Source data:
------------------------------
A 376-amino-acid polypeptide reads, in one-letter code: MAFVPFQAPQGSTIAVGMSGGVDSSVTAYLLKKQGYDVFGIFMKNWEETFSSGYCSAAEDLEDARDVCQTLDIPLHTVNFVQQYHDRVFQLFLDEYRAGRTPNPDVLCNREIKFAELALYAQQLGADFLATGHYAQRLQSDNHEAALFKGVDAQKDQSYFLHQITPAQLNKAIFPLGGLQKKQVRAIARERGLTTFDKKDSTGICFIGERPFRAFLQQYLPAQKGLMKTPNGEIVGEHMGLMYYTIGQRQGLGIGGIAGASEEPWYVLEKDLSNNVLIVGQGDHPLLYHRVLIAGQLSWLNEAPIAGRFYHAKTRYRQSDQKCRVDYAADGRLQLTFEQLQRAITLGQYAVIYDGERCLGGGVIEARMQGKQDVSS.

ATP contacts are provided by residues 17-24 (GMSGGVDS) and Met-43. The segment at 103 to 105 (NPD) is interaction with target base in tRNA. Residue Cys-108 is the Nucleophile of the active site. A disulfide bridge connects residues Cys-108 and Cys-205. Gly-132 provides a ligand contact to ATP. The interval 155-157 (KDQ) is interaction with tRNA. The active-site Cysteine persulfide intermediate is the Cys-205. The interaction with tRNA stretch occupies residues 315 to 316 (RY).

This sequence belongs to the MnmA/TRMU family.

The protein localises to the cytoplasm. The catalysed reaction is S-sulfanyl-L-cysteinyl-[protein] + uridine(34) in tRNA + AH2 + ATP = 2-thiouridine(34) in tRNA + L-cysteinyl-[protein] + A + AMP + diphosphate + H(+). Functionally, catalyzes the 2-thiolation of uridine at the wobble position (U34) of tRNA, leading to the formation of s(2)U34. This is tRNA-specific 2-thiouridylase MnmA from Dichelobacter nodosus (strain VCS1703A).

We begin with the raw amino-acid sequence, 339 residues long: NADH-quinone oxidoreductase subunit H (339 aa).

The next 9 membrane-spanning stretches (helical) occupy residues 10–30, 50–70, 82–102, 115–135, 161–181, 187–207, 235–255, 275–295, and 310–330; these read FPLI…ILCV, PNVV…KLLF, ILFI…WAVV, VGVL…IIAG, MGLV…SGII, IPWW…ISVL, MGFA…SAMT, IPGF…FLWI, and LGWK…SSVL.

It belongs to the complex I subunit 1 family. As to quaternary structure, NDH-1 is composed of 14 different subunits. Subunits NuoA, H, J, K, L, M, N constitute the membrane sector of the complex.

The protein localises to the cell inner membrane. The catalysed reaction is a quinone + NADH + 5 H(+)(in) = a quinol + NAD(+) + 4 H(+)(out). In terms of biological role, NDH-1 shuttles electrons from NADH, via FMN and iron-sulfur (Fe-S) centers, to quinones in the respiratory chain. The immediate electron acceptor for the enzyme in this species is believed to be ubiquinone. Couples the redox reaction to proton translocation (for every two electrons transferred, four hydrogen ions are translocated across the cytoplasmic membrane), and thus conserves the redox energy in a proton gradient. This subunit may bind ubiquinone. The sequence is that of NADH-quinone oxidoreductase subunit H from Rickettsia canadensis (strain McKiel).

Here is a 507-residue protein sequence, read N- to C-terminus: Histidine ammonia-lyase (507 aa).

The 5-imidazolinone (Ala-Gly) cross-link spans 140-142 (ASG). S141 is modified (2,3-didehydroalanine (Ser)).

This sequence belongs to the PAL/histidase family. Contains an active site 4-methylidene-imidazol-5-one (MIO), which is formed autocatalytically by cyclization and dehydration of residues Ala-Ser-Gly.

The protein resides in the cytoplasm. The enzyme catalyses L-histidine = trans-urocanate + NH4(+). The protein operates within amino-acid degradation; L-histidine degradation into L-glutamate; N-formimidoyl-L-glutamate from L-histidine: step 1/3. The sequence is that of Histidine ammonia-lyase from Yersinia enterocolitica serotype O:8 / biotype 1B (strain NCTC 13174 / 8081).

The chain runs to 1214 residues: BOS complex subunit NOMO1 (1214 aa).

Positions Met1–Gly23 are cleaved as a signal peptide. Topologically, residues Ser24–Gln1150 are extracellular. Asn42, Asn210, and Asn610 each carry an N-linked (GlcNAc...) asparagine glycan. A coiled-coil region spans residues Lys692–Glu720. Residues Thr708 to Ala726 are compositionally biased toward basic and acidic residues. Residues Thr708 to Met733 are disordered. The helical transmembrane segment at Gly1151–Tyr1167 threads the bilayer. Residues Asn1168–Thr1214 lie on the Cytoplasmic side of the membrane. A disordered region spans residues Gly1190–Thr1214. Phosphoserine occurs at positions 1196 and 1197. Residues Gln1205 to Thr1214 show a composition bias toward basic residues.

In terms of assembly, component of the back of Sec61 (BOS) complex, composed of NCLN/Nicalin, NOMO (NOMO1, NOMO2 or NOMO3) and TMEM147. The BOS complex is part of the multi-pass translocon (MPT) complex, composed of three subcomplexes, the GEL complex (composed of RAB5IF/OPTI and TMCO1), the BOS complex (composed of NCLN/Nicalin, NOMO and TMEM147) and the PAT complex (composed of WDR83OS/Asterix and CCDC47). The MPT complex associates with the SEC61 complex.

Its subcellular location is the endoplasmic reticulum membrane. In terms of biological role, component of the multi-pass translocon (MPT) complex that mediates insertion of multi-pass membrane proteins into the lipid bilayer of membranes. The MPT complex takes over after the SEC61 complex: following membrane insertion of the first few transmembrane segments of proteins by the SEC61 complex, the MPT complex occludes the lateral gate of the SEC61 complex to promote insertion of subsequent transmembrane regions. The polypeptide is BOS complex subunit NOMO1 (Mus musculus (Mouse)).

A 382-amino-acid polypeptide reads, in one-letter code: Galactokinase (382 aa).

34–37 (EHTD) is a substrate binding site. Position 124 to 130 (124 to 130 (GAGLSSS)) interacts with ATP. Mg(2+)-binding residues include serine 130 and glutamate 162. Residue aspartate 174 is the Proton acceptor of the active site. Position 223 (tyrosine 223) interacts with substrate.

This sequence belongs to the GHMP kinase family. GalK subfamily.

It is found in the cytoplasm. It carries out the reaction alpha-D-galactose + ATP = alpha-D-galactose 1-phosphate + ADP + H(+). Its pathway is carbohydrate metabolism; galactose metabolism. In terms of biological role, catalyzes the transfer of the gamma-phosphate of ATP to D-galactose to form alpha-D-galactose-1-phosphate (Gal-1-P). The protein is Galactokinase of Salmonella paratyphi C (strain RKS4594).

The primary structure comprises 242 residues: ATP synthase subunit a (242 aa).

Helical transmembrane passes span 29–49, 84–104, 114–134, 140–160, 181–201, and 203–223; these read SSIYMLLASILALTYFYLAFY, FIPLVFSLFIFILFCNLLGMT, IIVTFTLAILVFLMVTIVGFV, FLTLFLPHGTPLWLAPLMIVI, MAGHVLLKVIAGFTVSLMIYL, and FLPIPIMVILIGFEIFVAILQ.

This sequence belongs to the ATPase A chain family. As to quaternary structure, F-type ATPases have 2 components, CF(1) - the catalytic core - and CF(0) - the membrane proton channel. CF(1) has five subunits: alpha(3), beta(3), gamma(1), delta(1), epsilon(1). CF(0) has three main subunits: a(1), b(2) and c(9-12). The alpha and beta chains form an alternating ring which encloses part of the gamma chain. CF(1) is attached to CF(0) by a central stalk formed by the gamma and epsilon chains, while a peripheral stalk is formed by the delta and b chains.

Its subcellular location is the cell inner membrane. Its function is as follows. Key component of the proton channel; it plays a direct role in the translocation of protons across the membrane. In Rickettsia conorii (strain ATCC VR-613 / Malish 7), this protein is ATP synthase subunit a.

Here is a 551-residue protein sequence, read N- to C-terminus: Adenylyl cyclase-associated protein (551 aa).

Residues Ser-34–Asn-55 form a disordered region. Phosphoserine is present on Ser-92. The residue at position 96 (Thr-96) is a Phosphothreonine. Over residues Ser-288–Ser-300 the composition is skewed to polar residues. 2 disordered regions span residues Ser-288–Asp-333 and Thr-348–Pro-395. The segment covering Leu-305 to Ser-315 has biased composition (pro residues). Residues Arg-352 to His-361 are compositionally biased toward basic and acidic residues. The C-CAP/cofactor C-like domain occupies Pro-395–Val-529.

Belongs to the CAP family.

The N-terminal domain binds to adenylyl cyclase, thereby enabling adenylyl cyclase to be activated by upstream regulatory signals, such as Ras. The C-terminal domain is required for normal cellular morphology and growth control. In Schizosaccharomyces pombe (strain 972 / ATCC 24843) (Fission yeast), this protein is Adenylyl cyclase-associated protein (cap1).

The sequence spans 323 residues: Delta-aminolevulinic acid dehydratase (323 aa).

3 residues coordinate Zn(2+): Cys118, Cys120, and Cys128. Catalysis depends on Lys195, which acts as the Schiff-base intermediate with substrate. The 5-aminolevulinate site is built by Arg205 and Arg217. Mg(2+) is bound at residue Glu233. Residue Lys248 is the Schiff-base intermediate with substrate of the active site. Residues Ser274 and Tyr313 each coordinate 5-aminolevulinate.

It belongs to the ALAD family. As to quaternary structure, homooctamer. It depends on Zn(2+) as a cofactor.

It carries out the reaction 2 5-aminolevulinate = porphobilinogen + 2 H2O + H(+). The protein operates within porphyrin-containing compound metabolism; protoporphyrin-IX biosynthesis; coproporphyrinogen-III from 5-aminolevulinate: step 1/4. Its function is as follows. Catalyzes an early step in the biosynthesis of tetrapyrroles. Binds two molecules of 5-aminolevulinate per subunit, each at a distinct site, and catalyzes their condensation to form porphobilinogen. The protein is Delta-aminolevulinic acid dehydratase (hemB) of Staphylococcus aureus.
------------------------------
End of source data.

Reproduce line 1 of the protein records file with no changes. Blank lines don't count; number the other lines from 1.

A 376-amino-acid polypeptide reads, in one-letter code: MAFVPFQAPQGSTIAVGMSGGVDSSVTAYLLKKQGYDVFGIFMKNWEETFSSGYCSAAEDLEDARDVCQTLDIPLHTVNFVQQYHDRVFQLFLDEYRAGRTPNPDVLCNREIKFAELALYAQQLGADFLATGHYAQRLQSDNHEAALFKGVDAQKDQSYFLHQITPAQLNKAIFPLGGLQKKQVRAIARERGLTTFDKKDSTGICFIGERPFRAFLQQYLPAQKGLMKTPNGEIVGEHMGLMYYTIGQRQGLGIGGIAGASEEPWYVLEKDLSNNVLIVGQGDHPLLYHRVLIAGQLSWLNEAPIAGRFYHAKTRYRQSDQKCRVDYAADGRLQLTFEQLQRAITLGQYAVIYDGERCLGGGVIEARMQGKQDVSS.